AISFP 253 – Jamie Todd Rubin, BEYOND THE SUN

AISFP 253 - Jamie Todd Rubin

Podcast: Play in new window | Download (Duration: 46:31 — 42.7MB) Brent Bowen caught up with science fiction writer and Evernote ambassador Jamie Todd Rubin at last year’s Worldcon. They discuss how wearable tech and Evernote can improve a writer’s life, Jamie’s quest to write everyday (now 396 days out of 398), and his work […]

AISFP 243 — Ramez Naam, CRUX Giveaway

AISFP 243 — Ramez Naam, CRUX Giveaway

Podcast: Play in new window | Download (Duration: 42:59 — 39.4MB) Brent Bowen chats with Ramez Naam at the 2013 Worldcon in San Antonio. They discuss his novels Nexus and its follow-up, Crux; whether we, both individually and culturally, are equipped to adapt to a world of accelerating technological change (such as privacy matters and […]

AISFP 206 – Stina Leicht

AISFP - 206: Stina Leicht

Brent Bowen returns and he is triumphant! Loading us all into his Way-Back machine, we present an interview with Stina Leicht from last year’s WorldCon. Hey, some things are worth waiting for!

AISFP 181 – Jack McDevitt


Brent Bowen sat down with Jack McDevitt at Worldcon to discuss why one should never compare oneself to Charles Dickens, working with Mike Resnick, career choices for authors, and much more.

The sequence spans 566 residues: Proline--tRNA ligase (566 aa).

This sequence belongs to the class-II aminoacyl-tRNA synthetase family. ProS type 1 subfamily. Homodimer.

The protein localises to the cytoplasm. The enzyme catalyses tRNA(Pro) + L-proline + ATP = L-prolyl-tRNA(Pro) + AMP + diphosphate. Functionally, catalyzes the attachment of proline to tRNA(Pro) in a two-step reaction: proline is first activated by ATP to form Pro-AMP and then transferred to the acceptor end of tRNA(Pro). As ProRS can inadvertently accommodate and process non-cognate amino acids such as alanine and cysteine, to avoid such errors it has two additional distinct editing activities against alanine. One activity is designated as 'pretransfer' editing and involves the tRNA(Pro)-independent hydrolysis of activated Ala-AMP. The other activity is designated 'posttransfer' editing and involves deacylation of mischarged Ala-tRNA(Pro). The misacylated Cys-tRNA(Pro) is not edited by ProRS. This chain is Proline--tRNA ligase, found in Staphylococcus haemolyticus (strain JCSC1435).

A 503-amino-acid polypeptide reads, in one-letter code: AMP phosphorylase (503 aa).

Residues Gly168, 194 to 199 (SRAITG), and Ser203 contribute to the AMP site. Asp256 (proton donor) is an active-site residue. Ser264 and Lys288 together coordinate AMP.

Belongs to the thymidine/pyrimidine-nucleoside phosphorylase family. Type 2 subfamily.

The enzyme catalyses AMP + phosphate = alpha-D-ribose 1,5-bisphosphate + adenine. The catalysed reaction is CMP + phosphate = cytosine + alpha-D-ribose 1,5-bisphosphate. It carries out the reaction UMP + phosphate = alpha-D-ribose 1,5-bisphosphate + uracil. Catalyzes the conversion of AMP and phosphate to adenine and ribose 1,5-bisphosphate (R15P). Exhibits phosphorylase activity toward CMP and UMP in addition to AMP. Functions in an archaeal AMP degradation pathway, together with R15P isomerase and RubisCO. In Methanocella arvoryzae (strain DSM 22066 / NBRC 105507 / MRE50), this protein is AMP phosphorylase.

AISFP 137 – Lou Anders

The Restoration Game

One of our favorite guests, the always gracious Lou Anders, Editorial Director of Pyr books, sat down with Shaun at WorldCon the morning of the Hugo Awards. If you’ve been living in a cave. . . . Lou won.

Shaun Was Here – A WorldCon Recap

AISFP 191 – BN Downsizing, Dragoncon Controvery, and the Society of Idiots

Thanks to a good friend who offered me a place to crash, I was able to attend WorldCon this past weekend. I drove up to Reno on Friday, arriving around 1pm, and stayed until Sunday. So, what did I do, who did I meet, and what was my experience like? I’m so glad you asked!

A Report for WorldCon


Pointing out the trend towards fast, dramatized dialog, Stan made the case that modern SF panders itself to the less knowledgeable reader, and takes the genre away from its literary roots.